So, there’s a new family member in the house: your cute new girl kitty, Princess, who you recently brought home for your daughter’s ten-year-old birthday. She’s got a delicate pink nose, kiwi-green eyes, a dark grey coating, and adorably large ears for her size. She really couldn’t be more precious. But there’s one thing: you keep finding splatters of pee around the house, and they smell abnormally bad. What in the world is going on? How could such a precious little face do such a smelly thing? Do female cats spray?
Here’s the thing: female cats do indeed spray, despite what you’ve heard (or would like to believe).
What Is Urine Marking?
That spot of pee that you found smells horrid because it’s a urine marking, not just inappropriate urination. The urine that a cat releases when spraying (also called urine marking) contains chemicals that give it an extra poignant smell. It’s true—male cats are generally the culprit when it comes to spraying, but there’s a small percentage of girl cats who share in the nasty habit.
You can also be sure that it’s an act of spraying and not simply inappropriate urination if the spot is found on a vertical object.
Why Is My Female Cat Spraying?
There are plenty of reasons as to why precious little Princess may be spraying, and knowing the possible reasons can help lead you to the solution. If you have multiple cats living in your home and she’s not too fond of them, or even if you’ve got a new piece of furniture in the living room, she’s probably trying to mark her territory. It’s her way of letting the rest of the felines in the humble abode know that she’s the owner of that area, and they better not trespass.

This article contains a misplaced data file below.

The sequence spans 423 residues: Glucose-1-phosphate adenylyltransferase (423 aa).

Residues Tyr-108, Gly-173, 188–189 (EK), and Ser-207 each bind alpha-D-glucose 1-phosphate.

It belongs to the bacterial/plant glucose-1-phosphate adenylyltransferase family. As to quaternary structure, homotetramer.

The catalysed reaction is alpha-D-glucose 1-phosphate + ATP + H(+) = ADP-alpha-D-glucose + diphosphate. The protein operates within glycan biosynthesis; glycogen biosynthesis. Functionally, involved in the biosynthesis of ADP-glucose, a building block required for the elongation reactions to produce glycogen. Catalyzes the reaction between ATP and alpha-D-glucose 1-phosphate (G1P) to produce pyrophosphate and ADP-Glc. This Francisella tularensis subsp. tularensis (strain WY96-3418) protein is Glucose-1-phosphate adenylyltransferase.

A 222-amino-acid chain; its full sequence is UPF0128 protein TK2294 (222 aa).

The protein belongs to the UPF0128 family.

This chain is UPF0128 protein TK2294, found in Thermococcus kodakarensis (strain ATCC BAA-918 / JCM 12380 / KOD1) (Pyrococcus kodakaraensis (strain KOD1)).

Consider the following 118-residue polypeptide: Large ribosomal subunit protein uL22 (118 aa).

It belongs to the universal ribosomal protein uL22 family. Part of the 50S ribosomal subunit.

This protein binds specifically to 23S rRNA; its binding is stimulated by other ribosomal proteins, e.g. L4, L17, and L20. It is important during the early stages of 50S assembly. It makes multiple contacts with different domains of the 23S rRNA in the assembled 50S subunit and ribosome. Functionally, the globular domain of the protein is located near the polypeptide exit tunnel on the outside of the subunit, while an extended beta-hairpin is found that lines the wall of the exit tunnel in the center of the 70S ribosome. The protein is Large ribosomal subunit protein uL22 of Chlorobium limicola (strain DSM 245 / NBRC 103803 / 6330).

Another possibility is that she’s attempting to let her a male kitty know that she’s ready for some reproduction. Male cats are known to do this more often, but even sweet Princess might partake in this, too. Consider it her pick-up line, but with something that unfortunately smells awful to you but normal to her.
Some other causes of your girl cat spraying could also be that she’s stressed out. Maybe you’ve recently moved to a new house, or maybe you’ve been gone for longer time than usual due to a change in your schedule. Little Princess is definitely feeling it, and she’s taking it out on your walls, plants, and stools. It’s her trying to establish some sense of security by marking more of her territory. Yikes.
Another possibility is that she’s perched on the window sill and sees another cat waltzing around outside. Her instinct is to become protective over her house, and again, mark her territory.
How to Stop Female Cats from Spraying
So what are some ways to stop this chaotic behavior? One option is to get your girl cat spayed. It may seem a little harsh (and pricey), but this is a step that’s been consistently proven to be effective. Make sure, though, that this is done by the time she’s about six months old, because it will be hard to conquer her habit if you do it any later!
Another way is to cover the windows so that she’s not triggered to mark her territory when she sees a stranger-kitty through the window. If you suspect that the problem is a result of inter-kitten conflict, then be intentional about creating a positive relationship between them by playing with them together, investing in more litter boxes, and giving them all an equal amount of attention. No room for favoritism here!
Do Female Cats Spray?
Now that you know that female cats spray too, you’ve got some serious work to do, because there’s no turning back. Your daughter’s fallen in love with little Princess, and you’ve grown a bit attached, too. Do female cats spray? Yes, they can, but don’t let her spraying be a damper on her cuteness, and get to solving the issue!